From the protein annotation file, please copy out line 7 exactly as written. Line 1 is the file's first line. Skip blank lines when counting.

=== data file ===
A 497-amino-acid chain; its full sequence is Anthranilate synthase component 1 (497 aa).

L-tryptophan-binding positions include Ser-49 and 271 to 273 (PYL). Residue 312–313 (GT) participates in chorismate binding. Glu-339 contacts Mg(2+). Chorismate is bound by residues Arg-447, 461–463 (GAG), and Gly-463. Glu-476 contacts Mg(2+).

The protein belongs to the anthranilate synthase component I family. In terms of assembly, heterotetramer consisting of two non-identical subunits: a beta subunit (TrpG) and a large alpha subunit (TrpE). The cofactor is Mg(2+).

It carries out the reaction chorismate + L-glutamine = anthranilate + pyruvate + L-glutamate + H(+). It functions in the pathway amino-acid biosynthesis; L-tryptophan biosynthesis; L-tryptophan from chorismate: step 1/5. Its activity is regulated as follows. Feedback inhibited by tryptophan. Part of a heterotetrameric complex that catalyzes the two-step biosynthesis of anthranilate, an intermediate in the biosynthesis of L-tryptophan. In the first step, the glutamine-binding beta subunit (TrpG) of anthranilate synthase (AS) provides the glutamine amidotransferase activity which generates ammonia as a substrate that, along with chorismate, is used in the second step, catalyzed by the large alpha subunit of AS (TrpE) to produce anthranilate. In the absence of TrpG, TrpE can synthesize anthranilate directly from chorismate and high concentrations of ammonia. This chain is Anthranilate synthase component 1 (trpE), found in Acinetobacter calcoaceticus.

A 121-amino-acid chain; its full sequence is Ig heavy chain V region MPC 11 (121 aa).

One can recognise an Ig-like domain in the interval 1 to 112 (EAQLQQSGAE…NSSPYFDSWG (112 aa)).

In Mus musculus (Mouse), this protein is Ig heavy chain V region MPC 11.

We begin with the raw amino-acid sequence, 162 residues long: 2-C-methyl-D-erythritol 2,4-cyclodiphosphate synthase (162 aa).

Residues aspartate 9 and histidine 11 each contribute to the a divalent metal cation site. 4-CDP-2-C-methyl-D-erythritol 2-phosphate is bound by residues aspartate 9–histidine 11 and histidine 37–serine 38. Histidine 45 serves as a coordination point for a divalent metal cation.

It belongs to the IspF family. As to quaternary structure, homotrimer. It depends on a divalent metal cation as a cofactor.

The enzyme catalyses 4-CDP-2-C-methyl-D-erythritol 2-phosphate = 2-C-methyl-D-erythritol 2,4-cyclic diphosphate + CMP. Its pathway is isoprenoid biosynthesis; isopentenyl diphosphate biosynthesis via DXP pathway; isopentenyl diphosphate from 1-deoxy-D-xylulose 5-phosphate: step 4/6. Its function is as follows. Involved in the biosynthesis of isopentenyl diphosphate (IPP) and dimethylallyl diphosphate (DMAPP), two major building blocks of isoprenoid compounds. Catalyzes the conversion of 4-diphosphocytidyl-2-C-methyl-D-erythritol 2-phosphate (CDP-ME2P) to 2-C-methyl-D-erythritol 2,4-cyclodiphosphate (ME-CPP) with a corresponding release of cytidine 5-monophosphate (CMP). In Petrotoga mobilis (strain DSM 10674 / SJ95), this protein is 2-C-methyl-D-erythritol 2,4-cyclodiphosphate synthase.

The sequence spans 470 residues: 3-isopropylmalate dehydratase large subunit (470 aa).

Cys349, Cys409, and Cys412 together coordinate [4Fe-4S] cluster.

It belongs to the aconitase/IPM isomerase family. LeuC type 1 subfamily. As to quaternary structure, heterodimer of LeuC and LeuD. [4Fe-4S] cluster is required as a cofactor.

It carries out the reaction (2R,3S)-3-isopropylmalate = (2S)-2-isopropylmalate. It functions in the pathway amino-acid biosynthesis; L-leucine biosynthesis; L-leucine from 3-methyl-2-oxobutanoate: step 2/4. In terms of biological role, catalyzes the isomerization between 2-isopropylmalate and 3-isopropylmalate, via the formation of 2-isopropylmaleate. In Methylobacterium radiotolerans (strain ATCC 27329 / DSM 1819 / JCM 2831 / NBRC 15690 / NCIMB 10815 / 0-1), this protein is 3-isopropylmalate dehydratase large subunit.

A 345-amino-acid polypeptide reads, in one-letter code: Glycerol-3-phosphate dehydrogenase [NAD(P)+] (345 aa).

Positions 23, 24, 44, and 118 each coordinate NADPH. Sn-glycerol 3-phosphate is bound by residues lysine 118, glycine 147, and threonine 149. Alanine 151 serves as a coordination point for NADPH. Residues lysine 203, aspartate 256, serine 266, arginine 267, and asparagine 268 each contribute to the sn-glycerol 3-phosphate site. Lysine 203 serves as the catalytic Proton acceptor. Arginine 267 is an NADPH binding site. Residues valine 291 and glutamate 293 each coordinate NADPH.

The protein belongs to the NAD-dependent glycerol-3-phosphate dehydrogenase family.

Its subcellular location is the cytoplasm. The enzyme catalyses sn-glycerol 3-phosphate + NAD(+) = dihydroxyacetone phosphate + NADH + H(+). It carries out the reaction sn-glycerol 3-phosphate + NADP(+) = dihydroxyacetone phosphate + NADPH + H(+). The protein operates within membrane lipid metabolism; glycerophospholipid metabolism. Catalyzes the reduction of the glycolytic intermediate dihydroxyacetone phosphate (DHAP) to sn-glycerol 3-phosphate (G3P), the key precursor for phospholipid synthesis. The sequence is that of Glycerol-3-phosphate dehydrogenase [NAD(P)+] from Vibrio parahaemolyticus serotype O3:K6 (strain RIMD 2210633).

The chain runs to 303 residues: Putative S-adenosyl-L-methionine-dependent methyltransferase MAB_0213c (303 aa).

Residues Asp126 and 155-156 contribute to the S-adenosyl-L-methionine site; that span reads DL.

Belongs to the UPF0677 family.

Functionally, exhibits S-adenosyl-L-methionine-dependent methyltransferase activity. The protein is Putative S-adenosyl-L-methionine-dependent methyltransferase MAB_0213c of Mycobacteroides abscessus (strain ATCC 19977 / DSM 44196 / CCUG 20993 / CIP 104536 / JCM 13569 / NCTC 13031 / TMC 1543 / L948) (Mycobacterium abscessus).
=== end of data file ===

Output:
In Mus musculus (Mouse), this protein is Ig heavy chain V region MPC 11.